Skin Cancer Prevention and Early Diagnosis
Skin cancer is the fastest growing cancer in the UK, and accounts for one third of all new cancers. Incidence rates in England have quadrupled in the last thirty years, and increased by approximately 30% over the last five years. NHS Devon has the fourth highest malignant melanoma incidence rates of all PCTs in England, after Plymouth Teaching, Oxfordshire PCT and Torbay Care Trust.
Skin cancer is caused by overexposure to ultraviolet rays, and around 80% of cases could be prevented through the adoption of safe sun behaviours, from childhood through to adulthood.
Over 95% of skin cancer can be cured if treated early enough. A clear skin cancer pathway already exists within Devon with urgent GP referrals being seen within two weeks by a hospital specialist, and routine referrals being seen within the national 18 week target. Prevention and early diagnosis will reduce hospital episodes and early death. The biggest opportunity to improve early diagnosis is for patients to know the sign and symptoms of skin cancer, to check their skin regularly and for them to see their GP as soon as they notice anything suspicious. Early diagnosis can save lives in Devon.
What are the needs of the population?
Exposure to ultraviolet light through sunlight and sunbeds
The biggest risk factor is the amount of exposure to ultraviolet light over an individual’s lifetime, but intermittent strong exposure has been shown to be more damaging than moderate long-term exposure. A painful sunburn once every two years can triple the risk of skin cancer.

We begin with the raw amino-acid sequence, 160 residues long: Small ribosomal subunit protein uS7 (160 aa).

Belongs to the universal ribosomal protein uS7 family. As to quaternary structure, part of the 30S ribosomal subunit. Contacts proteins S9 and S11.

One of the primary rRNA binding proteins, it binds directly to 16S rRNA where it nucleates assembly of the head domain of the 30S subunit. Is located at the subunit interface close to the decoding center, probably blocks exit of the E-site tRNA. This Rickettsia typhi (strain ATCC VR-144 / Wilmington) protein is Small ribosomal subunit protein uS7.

Sunbeds are another source of ultraviolet radiation. Sunbed use under the age of 35 can increase the risk of skin cancer by 75%. Sunbed related burning is relatively common but even for users who never burn, the risk is increased by 59%. Devon as a whole has relatively few sunbeds, but Exeter, Teignbridge and Torbay have 10-15 each (sunbed salon turnover is high so numbers change regularly). On April 8th 2011 legislation was introduced to make it illegal for under 18s to use sunbeds.
Devon has 1501 hours of sunshine per year compared to the national average of 1420.
People with fair skin that burns easily, red or blonde hair, lots of freckles, moles, a history of sunburn, a family/personal history of skin cancer or those with immunosuppressive disorders are most at risk. However, people with dark skin can still get skin cancer, and may be at more risk of dying from the disease, as presentation and diagnosis may be delayed.
97% of Devon’s population are of white ethnicity, compared to the national average of 88%.
Skin cancer incidence and mortality increases with age. However, rates of malignant melanoma are disproportionately high in people aged 50 and under, and skin cancer is now the second most common cancer in 15-34 year olds.
11.9% of Devon’s population are aged over 75, compared to the national average of 8.4%.
Number of teenagers and young adults in Devon: 15-19 years – 47,865 and 20-24 years – 43,519 (total: 91,384)
Nationally, there is evidence to suggest that incidence rates of skin cancer are linked to affluence, which would seem to be backed up locally by the fact that Devon’s average score on the Index of Multiple Deprivation is 17.5 compared to the national average of 21.6. However, Plymouth scores at 26.3 and Torbay at 26.2, yet they have the 1st and 2nd highest incidence rates of malignant melanoma in the country, so locally it is difficult to make a causal link between affluence and incidence rates. In addition, nationally deprivation is linked to higher mortality from skin cancer, and sunbed outlets are more likely to be located in deprived areas.
Nationally, an individual is more likely to get skin cancer if they are affluent, but more likely to die from it if they are from a deprived background.